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Israel-Egypt to begin gas deliveries, part of 'most significant' economic agreement in their history Open in fullscreen

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Israel-Egypt to begin gas deliveries, part of 'most significant' economic agreement in their history

Israeli exports to Egypt were expected to reach 7 billion cubic meters a year [AFP/Getty]

Date of publication: 26 July, 2019

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Egypt and Israel's $15 billion export agreement has been hailed by Israeli officials as the most significant deal between the two sides since they made peace in 1979.
Israel will begin exporting natural gas to Egypt in November, Reuters reported quoting a statement by the Israel Energy Minister Yuval Steinitz.

The deliveries will mark the start of a $15 billion export agreement between Israel's Delek Drilling and an Egyptian counterpart. 

Israeli officials have called it the most significant deal to be signed between the two countries since they normalised relations in 1979.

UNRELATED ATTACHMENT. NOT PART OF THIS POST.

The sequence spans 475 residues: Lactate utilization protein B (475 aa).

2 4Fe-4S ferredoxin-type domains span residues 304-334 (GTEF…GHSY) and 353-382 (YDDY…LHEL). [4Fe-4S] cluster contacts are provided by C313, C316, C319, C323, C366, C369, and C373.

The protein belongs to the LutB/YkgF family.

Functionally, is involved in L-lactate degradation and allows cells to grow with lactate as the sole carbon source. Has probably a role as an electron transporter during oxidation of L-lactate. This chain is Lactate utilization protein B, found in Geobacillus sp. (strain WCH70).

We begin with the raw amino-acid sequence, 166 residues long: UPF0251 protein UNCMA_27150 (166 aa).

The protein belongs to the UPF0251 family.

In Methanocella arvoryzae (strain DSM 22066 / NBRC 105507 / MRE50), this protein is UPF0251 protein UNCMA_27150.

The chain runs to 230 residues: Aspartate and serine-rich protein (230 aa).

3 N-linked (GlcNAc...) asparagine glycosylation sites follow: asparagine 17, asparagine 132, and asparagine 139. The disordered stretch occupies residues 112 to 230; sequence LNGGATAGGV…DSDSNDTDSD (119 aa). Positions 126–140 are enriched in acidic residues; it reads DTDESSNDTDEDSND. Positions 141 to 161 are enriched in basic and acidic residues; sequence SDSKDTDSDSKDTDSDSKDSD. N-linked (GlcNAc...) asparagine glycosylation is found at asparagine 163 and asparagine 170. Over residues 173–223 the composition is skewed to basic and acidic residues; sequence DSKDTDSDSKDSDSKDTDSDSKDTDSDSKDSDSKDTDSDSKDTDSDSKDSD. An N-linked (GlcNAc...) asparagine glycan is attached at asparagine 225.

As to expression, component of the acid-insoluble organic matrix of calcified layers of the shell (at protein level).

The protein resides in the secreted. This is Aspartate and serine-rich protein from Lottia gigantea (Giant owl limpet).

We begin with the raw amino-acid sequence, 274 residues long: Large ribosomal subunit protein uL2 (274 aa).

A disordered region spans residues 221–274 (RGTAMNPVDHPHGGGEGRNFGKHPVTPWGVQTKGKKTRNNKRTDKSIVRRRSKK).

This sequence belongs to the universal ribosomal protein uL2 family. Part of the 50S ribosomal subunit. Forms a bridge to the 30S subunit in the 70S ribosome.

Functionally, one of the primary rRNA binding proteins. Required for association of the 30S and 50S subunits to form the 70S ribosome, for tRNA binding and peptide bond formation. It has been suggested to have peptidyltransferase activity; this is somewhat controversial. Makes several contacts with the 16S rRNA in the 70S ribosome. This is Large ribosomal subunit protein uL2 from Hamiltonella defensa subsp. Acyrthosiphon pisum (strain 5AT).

Steinitz told reporters at a gas forum in Cairo on Thursday that the testing of the pipeline from Israel to Egypt had been finished. 

Gas will be brought from Israeli offshore fields Tamar and Leviathan into Egypt's national gas grid.

Israeli exports to Egypt were expected to reach 7 billion cubic metres a year across 10 years, Reuters reported, and will be split evenly between Egypt's domestic market and re-export.

Egypt is looking to become a key international trading and distribution centre for gas. It is helped by its strategic location on the eastern Mediterranean.

It, along with Cyprus, Israel and Italy, are working together to bring more natural gas to Europe.

Seven energy ministers, including those from Israel, Egypt, Cyprus, Greece, Jordan, Italy and the occupied Palestinian Territories came together in January for a meeting in Cairo to mark the launch of the East Mediterranean Gas Forum

The launch of the gas forum excluded Turkey and Lebanon - despite both carrying out exploratory drilling in the eastern Mediterranean last year. 

Their claims to the Eastern Mediterranean waters have been challenged - Turkey's by Cyprus and Lebanon's by Israel.

Last week, Egypt announced it will pay a $500 million settlement to Israel's state-owned electric corporation in compensation for losses that occurred after Cairo abruptly cut supplies of natural gas to Israel in 2012.

Israel had previously relied on Egypt for roughly 40 percent of its gas needs.

Egypt and Jordan are the only Arab countries to have officially recognised Israel.

Agencies contributed to this report.

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